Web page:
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Combine Yoga and Meditation on a Retreat and Live a Better Life

by Alberto G. Güitrón

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Imagine living a life of total peace and tranquility, without any worries or anxiety even in the most difficult times. While it isn’t possible to control what happens in the outside world, it’s possible to manage your inner world.

True peace comes from the inside and there are many ways to connect with it. Perhaps one of the most ancient, accessible and effective ones is through mediation. However, learning how to meditate and setting a practice can be sometimes challenging.

But you don’t have to do it by yourself, you can join a yoga and meditation retreat. On it, you’ll be gently guided by an experienced teacher who will help you design a personalized routine and answer all your questions in the process. In the meantime, here are some helpful things to know about meditation.

What is meditation and how it all started?


Meditation is the exercise of training one’s attention in order to accomplish emotional stability and mental clarity. It’s a very flexible practice since anyone can do it regardless of race, creed, sex or level of education. No special skills or abilities are required, and it can be performed anywhere, at any time, alone or in a group.

It’s usually assumed that it was Buddha who invented meditation, but this practice existed way before he was even born. There are wall arts in India showing people seated in meditative postures with half-closed eyes that date back 5,000 to 3,500 BC.

Written mentions of meditation can be found in the Vedas, 1,500 BC. And during the 8th century BC, Dosho (a Japanese monk) traveled to China to study Buddhism. Then, he returned to Japan and opened a meditation hall dedicated to the practice of sitting meditation.  

All of this happened before Siddhartha Gautama sat down to reach enlightenment; he learned meditation in the 6th century BC, creating the Buddhist Indian form of meditation. During the same century, other forms of meditation were developed in China, as the philosophical system of Taoism, taught by Lao-Tze through its writings about meditative practices and the idea of achieving wisdom in silence.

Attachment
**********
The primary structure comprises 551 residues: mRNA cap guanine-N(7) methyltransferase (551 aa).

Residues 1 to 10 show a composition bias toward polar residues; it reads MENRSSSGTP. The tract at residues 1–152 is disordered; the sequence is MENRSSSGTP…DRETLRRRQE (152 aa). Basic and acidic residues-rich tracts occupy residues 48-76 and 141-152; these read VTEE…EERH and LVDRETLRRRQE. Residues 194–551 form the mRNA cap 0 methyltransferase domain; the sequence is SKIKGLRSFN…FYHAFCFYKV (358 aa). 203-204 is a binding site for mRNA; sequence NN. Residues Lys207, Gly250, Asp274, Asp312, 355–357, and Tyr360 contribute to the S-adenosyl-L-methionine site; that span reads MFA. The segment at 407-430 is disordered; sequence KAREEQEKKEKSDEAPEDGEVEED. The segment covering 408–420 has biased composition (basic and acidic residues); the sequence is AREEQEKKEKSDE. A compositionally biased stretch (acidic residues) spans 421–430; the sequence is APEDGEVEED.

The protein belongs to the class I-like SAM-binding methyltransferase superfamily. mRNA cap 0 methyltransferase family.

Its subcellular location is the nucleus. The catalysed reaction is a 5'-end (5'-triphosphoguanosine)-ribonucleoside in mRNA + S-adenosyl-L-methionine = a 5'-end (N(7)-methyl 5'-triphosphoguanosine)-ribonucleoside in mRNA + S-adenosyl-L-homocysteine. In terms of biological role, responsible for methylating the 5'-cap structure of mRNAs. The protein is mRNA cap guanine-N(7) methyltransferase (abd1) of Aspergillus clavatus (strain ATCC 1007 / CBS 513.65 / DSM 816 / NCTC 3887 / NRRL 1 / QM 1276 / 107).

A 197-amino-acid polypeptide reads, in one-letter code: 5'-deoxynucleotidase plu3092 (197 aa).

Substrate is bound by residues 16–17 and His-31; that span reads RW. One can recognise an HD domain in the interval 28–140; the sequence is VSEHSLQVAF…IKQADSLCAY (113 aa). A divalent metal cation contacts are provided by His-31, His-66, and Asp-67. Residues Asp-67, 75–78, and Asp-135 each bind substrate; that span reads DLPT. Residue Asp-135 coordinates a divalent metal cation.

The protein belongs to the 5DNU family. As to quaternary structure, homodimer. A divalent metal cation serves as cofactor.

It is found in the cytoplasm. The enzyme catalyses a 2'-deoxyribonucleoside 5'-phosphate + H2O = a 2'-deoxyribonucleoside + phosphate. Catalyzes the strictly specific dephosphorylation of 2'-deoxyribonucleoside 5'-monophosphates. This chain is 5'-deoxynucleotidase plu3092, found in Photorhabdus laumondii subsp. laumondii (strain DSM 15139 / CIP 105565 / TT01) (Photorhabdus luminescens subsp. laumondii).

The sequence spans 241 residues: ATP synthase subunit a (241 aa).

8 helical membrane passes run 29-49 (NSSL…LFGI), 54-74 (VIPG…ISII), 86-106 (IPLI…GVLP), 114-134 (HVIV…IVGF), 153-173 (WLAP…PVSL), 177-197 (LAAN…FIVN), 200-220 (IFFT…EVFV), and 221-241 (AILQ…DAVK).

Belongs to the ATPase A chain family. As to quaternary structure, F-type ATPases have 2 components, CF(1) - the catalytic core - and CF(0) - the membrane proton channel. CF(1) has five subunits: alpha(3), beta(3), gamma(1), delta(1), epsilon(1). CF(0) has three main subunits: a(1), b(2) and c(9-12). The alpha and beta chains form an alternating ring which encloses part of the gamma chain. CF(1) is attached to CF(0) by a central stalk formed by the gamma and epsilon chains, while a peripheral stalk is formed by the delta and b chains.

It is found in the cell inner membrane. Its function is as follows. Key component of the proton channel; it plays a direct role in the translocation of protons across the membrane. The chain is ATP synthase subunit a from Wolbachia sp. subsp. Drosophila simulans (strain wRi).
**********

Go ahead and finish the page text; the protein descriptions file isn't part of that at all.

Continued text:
>>READ MORE: What is a health & wellness holiday?

How did meditation make it to the Western world?

woman doing meditation

Meditation first began to be known in the West around the 1700s; this, thanks to the translation of some Eastern philosophy texts that made reference to meditation techniques. However, at that time, meditation was only a relevant topic for philosophers and intellectuals.

But everything changed in 1893 when Swami Vivekananda (an Indian Hindu monk) gave a lecture at the Parliament of Religions in Chicago, sparking people's interest in Eastern mysticism and making spiritual Indian teachers migrate to America.

Over time, the religious part of it was removed and by 1970 meditation began to be researched by the scientific community. One of the most popular meditation techniques back then was the Transcendental Meditation, used by The Beatles themselves to help them cope with fame!

By the 1990s, meditation became mainstream thanks to authors like Deepak Chopra, who wrote about how to do it and why to do it. Celebrities such as Oprah Winfrey have also helped to spread this practice, while many others like LeBron James and Will Smith swear by it!

Nowadays, according to global statistics, it’s believed that between 200 and 500 million people meditate across the world. Big companies such as Google, Disney, Nike and Apple have introduced meditation into their workplace. Even some public places like the San Diego International Airport have dedicated rooms for meditation.